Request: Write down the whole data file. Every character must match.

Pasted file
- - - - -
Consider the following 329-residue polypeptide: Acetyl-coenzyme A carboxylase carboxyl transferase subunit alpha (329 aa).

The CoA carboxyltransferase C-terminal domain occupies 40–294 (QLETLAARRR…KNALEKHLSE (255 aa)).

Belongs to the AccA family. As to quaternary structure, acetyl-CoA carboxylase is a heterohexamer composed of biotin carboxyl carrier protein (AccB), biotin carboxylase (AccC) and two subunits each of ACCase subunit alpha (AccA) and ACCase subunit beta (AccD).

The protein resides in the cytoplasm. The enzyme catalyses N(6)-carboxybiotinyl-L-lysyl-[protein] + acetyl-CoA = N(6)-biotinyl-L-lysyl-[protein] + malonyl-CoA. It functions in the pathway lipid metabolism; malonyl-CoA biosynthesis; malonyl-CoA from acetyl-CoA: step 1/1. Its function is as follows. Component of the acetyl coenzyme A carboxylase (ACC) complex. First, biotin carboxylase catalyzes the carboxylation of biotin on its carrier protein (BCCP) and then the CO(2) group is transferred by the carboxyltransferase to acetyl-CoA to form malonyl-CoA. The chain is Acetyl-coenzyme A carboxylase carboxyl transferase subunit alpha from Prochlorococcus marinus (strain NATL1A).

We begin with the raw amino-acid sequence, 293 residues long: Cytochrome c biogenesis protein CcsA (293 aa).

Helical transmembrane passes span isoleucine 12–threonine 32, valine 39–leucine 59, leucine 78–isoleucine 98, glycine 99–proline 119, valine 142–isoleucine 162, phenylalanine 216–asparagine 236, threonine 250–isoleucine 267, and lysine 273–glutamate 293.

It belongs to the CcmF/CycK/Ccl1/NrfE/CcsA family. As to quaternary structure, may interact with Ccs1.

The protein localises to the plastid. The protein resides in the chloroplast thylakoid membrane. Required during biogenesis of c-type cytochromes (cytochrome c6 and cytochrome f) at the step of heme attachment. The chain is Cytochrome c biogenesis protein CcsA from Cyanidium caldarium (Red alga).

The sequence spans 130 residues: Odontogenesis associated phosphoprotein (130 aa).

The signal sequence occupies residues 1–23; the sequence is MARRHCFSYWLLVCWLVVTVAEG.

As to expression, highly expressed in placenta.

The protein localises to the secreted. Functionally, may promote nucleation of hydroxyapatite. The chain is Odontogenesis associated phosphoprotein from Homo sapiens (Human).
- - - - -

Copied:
Consider the following 329-residue polypeptide: Acetyl-coenzyme A carboxylase carboxyl transferase subunit alpha (329 aa).

The CoA carboxyltransferase C-terminal domain occupies 40–294 (QLETLAARRR…KNALEKHLSE (255 aa)).

Belongs to the AccA family. As to quaternary structure, acetyl-CoA carboxylase is a heterohexamer composed of biotin carboxyl carrier protein (AccB), biotin carboxylase (AccC) and two subunits each of ACCase subunit alpha (AccA) and ACCase subunit beta (AccD).

The protein resides in the cytoplasm. The enzyme catalyses N(6)-carboxybiotinyl-L-lysyl-[protein] + acetyl-CoA = N(6)-biotinyl-L-lysyl-[protein] + malonyl-CoA. It functions in the pathway lipid metabolism; malonyl-CoA biosynthesis; malonyl-CoA from acetyl-CoA: step 1/1. Its function is as follows. Component of the acetyl coenzyme A carboxylase (ACC) complex. First, biotin carboxylase catalyzes the carboxylation of biotin on its carrier protein (BCCP) and then the CO(2) group is transferred by the carboxyltransferase to acetyl-CoA to form malonyl-CoA. The chain is Acetyl-coenzyme A carboxylase carboxyl transferase subunit alpha from Prochlorococcus marinus (strain NATL1A).

We begin with the raw amino-acid sequence, 293 residues long: Cytochrome c biogenesis protein CcsA (293 aa).

Helical transmembrane passes span isoleucine 12–threonine 32, valine 39–leucine 59, leucine 78–isoleucine 98, glycine 99–proline 119, valine 142–isoleucine 162, phenylalanine 216–asparagine 236, threonine 250–isoleucine 267, and lysine 273–glutamate 293.

It belongs to the CcmF/CycK/Ccl1/NrfE/CcsA family. As to quaternary structure, may interact with Ccs1.

The protein localises to the plastid. The protein resides in the chloroplast thylakoid membrane. Required during biogenesis of c-type cytochromes (cytochrome c6 and cytochrome f) at the step of heme attachment. The chain is Cytochrome c biogenesis protein CcsA from Cyanidium caldarium (Red alga).

The sequence spans 130 residues: Odontogenesis associated phosphoprotein (130 aa).

The signal sequence occupies residues 1–23; the sequence is MARRHCFSYWLLVCWLVVTVAEG.

As to expression, highly expressed in placenta.

The protein localises to the secreted. Functionally, may promote nucleation of hydroxyapatite. The chain is Odontogenesis associated phosphoprotein from Homo sapiens (Human).